Lessons From the Freeh Report, Amazon’s Same-Day Delivery, and Debating Sitting Versus Standing
The week’s most interesting Slate stories.
Photo by Rob Carr/Getty Images.
“The Most Damning Verdict: Louis Freeh’s investigation of Penn State reveals two things: Joe Paterno must have known, and former university president Graham Spanier must be held accountable,” by Emily Bazelon and Josh Levin. The writers review Freeh’s damning report that details how Penn State officials failed to show empathy for Sandusky victims or take steps to stop the abuse. Also see Levin’s piece on why Penn State should cancel its football program for a few seasons.
“The Chickens and the Bulls: The rise and incredible fall of a vicious extortion ring that preyed on prominent gay men in the 1960s,” by William McGowan. In 1965, the NYPD and the FBI uncovered a massive and unprecedented gay extortion ring. McGowan unfolds the vicious story, a pivotal moment for gay rights history that marks the first time the law enforcement establishment worked on behalf of victimized gay men.
“I Want It Today: How Amazon’s ambitious new push for same-day delivery will destroy local retail,” by Farhad Manjoo. After giving up its battle against sales taxes, Amazon has a new game: same-day delivery. Manjoo explains how Amazon is executing this plan and ponders what it could mean for the future of physical retail.
"Wait, Who Gets To Skip Airport Security? Airlines are letting preferred customers skip the lines while the rest of us hold our shoes. How to fix a broken system," by Randolph Cohen and Raymond Vasvari. Preferential security treatment for “elite” passengers is unfair. The authors propose a better solution for granting access to the faster security lines.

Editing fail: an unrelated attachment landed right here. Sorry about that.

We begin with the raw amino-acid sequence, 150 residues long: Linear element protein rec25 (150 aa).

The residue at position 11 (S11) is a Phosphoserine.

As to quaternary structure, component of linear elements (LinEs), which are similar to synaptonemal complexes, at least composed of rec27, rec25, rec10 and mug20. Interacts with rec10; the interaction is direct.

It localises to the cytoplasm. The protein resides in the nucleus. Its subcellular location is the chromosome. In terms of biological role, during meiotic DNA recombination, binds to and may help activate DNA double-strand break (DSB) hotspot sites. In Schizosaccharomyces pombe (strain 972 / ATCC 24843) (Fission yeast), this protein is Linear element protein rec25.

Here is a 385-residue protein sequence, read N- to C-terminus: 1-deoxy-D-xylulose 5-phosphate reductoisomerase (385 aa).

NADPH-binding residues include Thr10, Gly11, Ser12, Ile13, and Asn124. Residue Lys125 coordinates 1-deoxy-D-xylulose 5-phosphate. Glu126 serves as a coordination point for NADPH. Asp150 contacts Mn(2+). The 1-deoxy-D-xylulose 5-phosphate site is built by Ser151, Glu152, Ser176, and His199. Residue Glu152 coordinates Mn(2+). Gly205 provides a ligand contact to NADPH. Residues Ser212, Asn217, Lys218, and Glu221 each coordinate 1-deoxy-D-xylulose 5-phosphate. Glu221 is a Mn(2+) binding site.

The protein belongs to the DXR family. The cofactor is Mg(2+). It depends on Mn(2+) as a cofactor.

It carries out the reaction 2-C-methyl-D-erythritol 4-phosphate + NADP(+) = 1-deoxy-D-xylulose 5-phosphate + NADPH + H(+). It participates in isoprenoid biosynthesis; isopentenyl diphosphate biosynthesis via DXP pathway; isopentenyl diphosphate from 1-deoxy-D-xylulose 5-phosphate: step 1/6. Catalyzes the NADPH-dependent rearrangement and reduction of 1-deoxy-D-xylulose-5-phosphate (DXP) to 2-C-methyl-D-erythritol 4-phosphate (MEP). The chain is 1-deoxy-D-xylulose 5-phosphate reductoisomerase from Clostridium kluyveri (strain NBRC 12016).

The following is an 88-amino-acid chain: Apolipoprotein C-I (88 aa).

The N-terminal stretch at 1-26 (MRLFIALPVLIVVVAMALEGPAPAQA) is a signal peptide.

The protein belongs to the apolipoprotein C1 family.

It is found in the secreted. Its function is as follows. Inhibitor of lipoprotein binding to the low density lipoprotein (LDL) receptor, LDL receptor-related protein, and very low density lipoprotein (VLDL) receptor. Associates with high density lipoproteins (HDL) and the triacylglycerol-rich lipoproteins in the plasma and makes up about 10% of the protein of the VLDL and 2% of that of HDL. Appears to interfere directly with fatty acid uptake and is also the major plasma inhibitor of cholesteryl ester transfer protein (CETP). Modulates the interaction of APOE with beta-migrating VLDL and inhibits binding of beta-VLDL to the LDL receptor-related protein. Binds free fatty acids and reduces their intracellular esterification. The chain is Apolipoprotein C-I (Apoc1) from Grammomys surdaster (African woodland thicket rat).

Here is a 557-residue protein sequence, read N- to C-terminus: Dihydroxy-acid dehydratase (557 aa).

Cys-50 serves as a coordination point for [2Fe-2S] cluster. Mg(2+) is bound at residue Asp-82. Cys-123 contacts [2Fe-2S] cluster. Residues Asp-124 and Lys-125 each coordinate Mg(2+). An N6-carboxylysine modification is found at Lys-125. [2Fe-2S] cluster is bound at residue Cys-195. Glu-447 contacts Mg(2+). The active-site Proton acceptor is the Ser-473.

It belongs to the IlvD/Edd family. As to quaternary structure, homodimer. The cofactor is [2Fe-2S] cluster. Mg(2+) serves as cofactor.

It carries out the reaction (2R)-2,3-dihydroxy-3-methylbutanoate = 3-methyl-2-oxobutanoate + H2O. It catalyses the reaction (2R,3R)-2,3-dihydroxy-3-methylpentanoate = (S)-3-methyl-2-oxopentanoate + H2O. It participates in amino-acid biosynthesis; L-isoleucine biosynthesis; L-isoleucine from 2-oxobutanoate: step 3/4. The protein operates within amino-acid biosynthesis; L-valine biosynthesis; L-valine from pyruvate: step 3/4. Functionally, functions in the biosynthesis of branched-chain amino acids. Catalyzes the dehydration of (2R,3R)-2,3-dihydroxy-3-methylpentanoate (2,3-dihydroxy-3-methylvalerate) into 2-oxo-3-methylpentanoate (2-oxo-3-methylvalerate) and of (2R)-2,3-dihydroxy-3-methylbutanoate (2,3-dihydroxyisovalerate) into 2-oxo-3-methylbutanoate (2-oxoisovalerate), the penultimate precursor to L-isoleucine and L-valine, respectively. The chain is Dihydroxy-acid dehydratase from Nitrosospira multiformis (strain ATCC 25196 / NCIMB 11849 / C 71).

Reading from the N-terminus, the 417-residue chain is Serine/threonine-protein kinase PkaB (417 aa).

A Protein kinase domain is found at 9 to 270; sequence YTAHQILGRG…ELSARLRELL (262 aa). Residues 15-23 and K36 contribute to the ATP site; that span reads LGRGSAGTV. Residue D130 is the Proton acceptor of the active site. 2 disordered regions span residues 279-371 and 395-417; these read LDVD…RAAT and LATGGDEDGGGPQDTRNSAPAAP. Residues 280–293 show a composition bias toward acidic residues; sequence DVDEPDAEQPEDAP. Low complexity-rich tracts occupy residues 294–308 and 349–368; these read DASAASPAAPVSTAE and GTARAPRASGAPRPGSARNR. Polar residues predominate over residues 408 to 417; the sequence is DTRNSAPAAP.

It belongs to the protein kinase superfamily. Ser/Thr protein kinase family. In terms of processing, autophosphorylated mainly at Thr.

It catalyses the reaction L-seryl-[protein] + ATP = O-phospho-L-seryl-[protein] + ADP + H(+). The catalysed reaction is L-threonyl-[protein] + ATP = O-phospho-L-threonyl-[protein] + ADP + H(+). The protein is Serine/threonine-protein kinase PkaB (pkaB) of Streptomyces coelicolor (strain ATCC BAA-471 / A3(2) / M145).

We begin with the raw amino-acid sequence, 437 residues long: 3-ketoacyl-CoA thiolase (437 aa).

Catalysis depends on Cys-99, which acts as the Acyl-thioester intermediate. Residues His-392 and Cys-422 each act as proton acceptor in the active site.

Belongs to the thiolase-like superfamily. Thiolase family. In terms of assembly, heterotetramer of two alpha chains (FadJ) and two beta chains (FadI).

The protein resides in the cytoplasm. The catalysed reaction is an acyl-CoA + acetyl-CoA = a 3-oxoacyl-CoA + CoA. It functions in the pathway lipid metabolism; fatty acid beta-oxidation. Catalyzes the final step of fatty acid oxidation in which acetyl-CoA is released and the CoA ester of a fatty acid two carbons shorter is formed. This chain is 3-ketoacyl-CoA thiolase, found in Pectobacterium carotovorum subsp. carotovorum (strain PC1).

“Why Kill Animals That Attack Humans? The alligator that bit off a teenager’s arm deserved to die,” by Jackson Landers. Though Landers defends hunting down the animals that attack humans, it might not be for the reason you think.
“Sit Down or Stand Up? Another study says sitting is dangerous, but standing is a pain,” by J. Bryan Lowder. Bad news for fans of television marathons and people with cubicle jobs: A new study says you could add two years to your life if you decreased your sitting to less than three hours a day. But is standing for longer periods the answer? Lowder investigates.
“Why Romney Welcomes the Boos: It doesn’t matter if people jeer. In a tight election, all that matters is that you keep the conversation right where you want it,” by John Dickerson. At the NAACP national convention on Wednesday, Romney was booed by his audience after promising he’d eliminate Obamacare as president. Dickerson explains why the boos have a political upside for the candidate.
“Starry Blight: How a bunch of peasants in Mesopotamia ruined the night sky,” by Daniel Engber. In a hilarious takedown of constellations, Engber argues that the “connect-the-dots” are one of the most heinous affronts to nature ever.
“Can Oral Sex Cure Morning Sickness? Practical advice from a new hypothesis about pregnancy,” by Jesse Bering. Nausea and vomiting are some of the worst side effects that accompany pregnancy. Bering explores the causes of morning sickness, as well as a new and unusual theory for preventing it.
“Starring Mitt Romney as Gordon Gekko: Can the Obama campaign turn the Republican nominee into a villain of corporate capitalism?” by David Weigel. The Obama campaign has set out to toxify Romney as a greedy executive, not unlike the corrupt Gordon Gekko character from 1987’s Wall Street. Weigel explores the roots and success of the strategy.
“Storage Suckers: You’re paying way, way too much to get a little more space on your iPad and iPhone,” by Farhad Manjoo. Tech companies make huge profit margins when consumers opt for the higher-storage models of their products. Manjoo explains why you’re a sucker if you’re ponying up for the extra space.
Krystal Bonner is a Slate intern.